Discovering the traditions and customs of Indian weddings is like opening a treasure chest. One ritual is more sparkling, colorful, and symbolic than the next. Celebrating the joy of uniting two families takes place in a series of events that, in some cases, can take up to a full week to complete! The variety of activities requires expert planning and choreography, and wedding planners that specialize in Indian weddings are called upon to run the show. Some Indian weddings are huge, so the bride and groom’s families and friends may initially celebrate separately. Then come together en masse for the Sangeet and Mandap (the big day). Come along on this two-part journey with us, as we share Indian wedding traditions and customs we love. And if you’re considering an Indian wedding for yourselves, Wedaways has excellent wedding planners in our international network that specialize in Indian weddings. We’re happy to make an introduction for you.


Indian wedding

Many Indians incorporate the following when they plan Hindu weddings:

  • Astrology
  • Color
  • Ancient Rituals
  • Wardrobe
  • Ceremonies
  • Cuisine


Choosing auspicious dates in the Indian/Hindu culture is based on astrology. Zodiac signs and the alignment of the stars and planets guide the decision of when and where the wedding should take place to ensure a prosperous marriage.


Indian wedding
Grand Velas Mexico

Color has a deep significance in the Hindu religion and culture. Red, signifying both purity and sensuality, is the color most frequently used for weddings. Green represents life and happiness. Yellow is the color of knowledge and learning. Blue is the color that protects humanity. All of these colors, and more, are incorporated into the wedding wardrobe and decor of a (Hindu) wedding paying homage to tradition. A bride might also apply a dash of red kumkuma powder to her forehead for good luck.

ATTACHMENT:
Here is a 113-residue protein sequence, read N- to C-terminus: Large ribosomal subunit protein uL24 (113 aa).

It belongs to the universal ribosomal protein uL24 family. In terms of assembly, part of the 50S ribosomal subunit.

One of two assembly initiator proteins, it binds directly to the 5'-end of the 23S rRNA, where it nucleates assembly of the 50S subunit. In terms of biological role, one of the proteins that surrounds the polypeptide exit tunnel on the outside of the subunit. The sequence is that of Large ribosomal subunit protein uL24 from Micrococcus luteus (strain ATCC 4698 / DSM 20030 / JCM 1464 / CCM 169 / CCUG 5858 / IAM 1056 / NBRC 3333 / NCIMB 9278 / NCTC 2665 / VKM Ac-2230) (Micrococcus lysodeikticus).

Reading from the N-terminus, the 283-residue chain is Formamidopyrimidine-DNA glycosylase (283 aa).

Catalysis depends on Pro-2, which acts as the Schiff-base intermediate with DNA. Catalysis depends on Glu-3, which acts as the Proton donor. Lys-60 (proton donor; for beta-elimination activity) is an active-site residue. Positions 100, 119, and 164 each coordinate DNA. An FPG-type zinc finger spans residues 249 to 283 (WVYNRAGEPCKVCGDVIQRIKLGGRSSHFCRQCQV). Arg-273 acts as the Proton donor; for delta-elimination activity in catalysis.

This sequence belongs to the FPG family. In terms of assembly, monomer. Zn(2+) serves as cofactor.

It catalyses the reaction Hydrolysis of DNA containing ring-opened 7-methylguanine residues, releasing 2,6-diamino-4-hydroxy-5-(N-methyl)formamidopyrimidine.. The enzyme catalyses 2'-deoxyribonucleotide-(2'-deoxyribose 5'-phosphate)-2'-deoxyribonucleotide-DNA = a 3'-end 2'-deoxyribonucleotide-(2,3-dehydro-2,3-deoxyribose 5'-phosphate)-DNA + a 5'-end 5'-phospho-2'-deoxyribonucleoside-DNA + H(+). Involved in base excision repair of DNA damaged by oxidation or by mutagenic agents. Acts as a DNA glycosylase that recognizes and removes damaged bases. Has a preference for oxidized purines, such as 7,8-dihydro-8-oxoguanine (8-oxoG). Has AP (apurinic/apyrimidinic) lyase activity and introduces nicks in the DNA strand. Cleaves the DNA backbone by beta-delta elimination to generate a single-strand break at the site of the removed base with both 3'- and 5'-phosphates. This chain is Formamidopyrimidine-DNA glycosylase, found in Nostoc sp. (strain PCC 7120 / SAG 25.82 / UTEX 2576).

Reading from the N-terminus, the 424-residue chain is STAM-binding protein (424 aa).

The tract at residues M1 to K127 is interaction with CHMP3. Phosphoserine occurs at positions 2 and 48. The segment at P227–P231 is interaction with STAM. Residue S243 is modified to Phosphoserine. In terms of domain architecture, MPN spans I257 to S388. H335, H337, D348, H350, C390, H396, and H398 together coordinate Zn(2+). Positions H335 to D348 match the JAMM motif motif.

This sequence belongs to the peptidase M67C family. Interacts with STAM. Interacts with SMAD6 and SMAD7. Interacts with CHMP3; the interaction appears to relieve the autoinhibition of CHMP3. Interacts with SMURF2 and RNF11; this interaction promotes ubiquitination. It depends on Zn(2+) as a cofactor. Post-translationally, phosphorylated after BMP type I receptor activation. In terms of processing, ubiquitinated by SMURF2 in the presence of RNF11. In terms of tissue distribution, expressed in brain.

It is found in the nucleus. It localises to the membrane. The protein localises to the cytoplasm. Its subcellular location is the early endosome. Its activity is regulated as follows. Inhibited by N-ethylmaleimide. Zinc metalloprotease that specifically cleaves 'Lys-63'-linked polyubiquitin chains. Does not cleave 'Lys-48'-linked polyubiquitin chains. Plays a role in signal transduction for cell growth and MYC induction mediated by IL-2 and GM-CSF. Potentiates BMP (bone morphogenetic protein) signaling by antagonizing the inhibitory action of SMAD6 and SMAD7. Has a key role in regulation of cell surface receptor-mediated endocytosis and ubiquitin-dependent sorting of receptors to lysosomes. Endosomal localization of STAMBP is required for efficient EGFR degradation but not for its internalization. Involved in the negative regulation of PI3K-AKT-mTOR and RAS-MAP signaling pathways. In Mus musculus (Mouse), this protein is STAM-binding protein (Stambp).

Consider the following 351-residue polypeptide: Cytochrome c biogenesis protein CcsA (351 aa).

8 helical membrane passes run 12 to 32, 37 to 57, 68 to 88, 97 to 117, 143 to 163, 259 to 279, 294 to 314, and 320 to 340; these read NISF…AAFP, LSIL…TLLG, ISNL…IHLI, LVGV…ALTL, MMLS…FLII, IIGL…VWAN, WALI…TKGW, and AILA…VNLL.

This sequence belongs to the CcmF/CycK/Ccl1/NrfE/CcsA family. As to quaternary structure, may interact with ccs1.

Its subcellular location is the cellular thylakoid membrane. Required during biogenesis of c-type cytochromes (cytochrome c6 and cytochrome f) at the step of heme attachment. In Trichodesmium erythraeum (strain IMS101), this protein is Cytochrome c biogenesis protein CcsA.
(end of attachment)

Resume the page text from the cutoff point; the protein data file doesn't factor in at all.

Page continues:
Ancient Rituals

henna hands


Primarily attended by women from both the bride and groom’s sides, this pre-wedding event may be the first in the series of celebrations. Mehndi or henna is an ancient form of body art. The red-orange Mehndi stain is applied in an intricate design (which may include the groom’s name) to the bride’s hands (palms & back of wrists) and feet, symbolizing blessings of luck, joy, love, prosperity, etc. According to some, the darker the stain, the deeper the blessing. Unlike tattoos, henna is temporary. So if you decide to partake, the stain shouldn’t last more than seven days.


Sometimes preceded by the Mehndi, the Sangeet is a pre-wedding extravaganza. Families and friends come together and party, often designed with a theme, decor, music, and full catering. Many pull out all the stops when planning their Sangeet. Hiring famous musicians, entertainers, providing elaborate lighting, wardrobe changes, and more go into the planning of this elaborate celebration.


On the morning of the wedding, relatives of the bride and groom gather around and apply Haldi or turmeric in the form of a paste from turmeric, sandalwood, and rosewater, to five specific body parts: the face/neck, arms, hands, knees, and feet. This ritual is to ward off evil spirits, bless and purify the couple. Once washed away, the skin glows.